The Brookings “growth” measure covers the size of each city’s economy, whereas the “prosperity” and “inclusion” measures cover the per capita economy. Naturally, growing cities attract workers from other cities with slower growth rates, and these workers – failed by their previous cities of residence – also benefit from a successful city’s growing economy. But the positives of a city attracting new workers are overlooked by most of these statistics. Indeed, to the extent a city is attracting new workers, its “prosperity” and “inclusion” measures will lag its “growth” measure, but these discrepancies are not a measure of urban failure, but rather of urban attractiveness.
Brookings claims of its “inclusion” statistic that:
Inclusion indicators measure how the benefits of growth and prosperity in a metropolitan economy are distributed among people. Inclusive growth enables more people to invest in their skills and to purchase more goods and services.
But these claims are not reasonably supported by the three statistics in question.
Two of the parts of “inclusion” are Median wage and the Employment-to-population ratio (the share of all individuals aged 18 to 65 who are employed). Neither of these measures tell us much about the bottom tier or working class or non-college graduates. Median wage is a useful statistic, showing how the middle is doing. Employment-to-population ratio is also meaningful, and it is perhaps troubling that today the level nationally is close to a 30-year low. But people also can be unemployed due to prosperity, in the case of couples who can afford to have a stay-at-home parent, or people retiring before age 65.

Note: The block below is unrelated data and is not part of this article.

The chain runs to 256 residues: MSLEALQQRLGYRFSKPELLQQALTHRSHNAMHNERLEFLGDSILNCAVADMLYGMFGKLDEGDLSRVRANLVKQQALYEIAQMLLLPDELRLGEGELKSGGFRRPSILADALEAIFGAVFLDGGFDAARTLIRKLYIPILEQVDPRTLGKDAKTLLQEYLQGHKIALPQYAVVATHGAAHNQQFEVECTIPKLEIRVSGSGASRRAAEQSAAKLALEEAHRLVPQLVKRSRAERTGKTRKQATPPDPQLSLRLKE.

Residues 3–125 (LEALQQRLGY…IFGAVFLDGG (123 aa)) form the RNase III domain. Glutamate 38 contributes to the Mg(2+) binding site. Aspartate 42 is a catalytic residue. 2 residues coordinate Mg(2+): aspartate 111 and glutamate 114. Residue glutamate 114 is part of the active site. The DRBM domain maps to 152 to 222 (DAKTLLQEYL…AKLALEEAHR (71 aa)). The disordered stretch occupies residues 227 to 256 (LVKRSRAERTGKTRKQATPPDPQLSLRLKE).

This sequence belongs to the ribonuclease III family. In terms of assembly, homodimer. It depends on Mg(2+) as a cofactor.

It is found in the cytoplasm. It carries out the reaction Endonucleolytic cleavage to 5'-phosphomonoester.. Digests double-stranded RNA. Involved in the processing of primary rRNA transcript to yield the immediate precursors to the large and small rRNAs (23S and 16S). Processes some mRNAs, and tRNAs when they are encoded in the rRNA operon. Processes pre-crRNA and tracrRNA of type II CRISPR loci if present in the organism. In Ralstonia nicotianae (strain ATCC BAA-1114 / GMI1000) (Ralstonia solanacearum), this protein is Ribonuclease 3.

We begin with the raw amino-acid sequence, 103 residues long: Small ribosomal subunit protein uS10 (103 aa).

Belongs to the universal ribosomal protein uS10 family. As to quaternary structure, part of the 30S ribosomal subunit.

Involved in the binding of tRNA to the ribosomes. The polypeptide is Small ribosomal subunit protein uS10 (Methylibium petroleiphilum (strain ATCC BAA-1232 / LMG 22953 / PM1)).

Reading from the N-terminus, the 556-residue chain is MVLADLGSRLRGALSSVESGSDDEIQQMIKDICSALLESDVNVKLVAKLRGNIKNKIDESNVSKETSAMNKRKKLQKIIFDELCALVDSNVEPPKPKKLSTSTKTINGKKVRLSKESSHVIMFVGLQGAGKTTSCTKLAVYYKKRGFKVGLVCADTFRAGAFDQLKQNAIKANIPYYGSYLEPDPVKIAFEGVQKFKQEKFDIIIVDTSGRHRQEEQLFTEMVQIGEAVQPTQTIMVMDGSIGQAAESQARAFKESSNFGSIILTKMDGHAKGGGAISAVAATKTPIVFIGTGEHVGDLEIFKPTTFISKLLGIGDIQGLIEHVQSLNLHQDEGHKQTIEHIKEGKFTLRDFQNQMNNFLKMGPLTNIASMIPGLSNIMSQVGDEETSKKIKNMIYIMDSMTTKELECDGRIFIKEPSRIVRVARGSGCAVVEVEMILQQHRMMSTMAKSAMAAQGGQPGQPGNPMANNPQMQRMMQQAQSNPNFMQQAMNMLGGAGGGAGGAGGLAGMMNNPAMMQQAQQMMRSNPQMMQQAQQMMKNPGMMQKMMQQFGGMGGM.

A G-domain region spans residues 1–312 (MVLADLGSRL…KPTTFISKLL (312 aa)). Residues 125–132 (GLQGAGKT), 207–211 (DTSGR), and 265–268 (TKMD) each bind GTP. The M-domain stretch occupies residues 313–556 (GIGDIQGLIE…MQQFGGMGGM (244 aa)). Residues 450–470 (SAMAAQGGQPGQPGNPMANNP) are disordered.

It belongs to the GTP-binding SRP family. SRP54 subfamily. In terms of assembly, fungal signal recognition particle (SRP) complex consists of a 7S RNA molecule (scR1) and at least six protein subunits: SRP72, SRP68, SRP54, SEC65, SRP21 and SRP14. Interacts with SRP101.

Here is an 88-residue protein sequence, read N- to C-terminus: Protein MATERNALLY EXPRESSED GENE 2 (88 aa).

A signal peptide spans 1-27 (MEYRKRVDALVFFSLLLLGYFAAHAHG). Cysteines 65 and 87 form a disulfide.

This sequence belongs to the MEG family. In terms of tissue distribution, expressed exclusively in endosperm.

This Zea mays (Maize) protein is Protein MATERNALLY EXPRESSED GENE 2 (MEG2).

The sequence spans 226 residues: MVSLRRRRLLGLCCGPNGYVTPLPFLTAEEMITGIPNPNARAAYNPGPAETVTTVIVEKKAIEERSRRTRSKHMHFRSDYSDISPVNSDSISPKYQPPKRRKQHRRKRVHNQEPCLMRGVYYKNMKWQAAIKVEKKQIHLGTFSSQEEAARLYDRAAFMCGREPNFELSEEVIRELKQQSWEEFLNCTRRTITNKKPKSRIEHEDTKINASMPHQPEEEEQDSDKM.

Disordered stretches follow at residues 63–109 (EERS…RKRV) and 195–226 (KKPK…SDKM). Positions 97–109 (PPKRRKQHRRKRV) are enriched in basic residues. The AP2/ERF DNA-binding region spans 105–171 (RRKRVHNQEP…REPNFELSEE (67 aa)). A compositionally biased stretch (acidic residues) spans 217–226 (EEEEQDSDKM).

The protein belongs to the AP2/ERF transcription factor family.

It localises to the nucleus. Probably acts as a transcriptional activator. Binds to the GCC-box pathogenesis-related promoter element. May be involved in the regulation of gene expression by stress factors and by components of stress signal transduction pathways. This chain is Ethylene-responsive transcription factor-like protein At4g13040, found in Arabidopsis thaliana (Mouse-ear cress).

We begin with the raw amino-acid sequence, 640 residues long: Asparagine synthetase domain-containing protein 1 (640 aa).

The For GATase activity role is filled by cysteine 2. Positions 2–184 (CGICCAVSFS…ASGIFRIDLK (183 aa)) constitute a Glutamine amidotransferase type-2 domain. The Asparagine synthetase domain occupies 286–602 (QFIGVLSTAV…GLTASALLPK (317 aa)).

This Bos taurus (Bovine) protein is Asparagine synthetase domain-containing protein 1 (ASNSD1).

The last of the statistics making up “inclusion” is the “Relative income poverty rate” (RIPR), which is “The share of people in a metropolitan economy who earn less than half of the local median wage.” If a city saw everyone’s wages double, with no other changes, then RIPR would be unchanged. But the low-earning people would certainly benefit from a doubling of real earnings, and they would be better able “to invest in their skills and to purchase more goods and services.” Like other inequality measures, this one shows negative numbers when better off people see growth in their incomes, even when the people at the bottom are seeing the same or somewhat better incomes. But this measure of inequality is worse than some others because the “well-off” whose income growth definitionally becomes a bad thing are merely those at the 50th percentile, not some category of rich which is divorced from “the people.” In essence, as Median Wage is a denominator here, it will tend to cancel out much of the effect of the Median Wage statistic which is ostensibly one of the three parts of "inclusion." Also, the RIPR statistic only looks at people with earnings, which means that someone going from no earnings (e.g., unemployed, on welfare, or in prison) to low earnings makes their city look worse off. Further, a low-income person forced to move because he is priced out of, say, San Jose, California, makes that city look better off.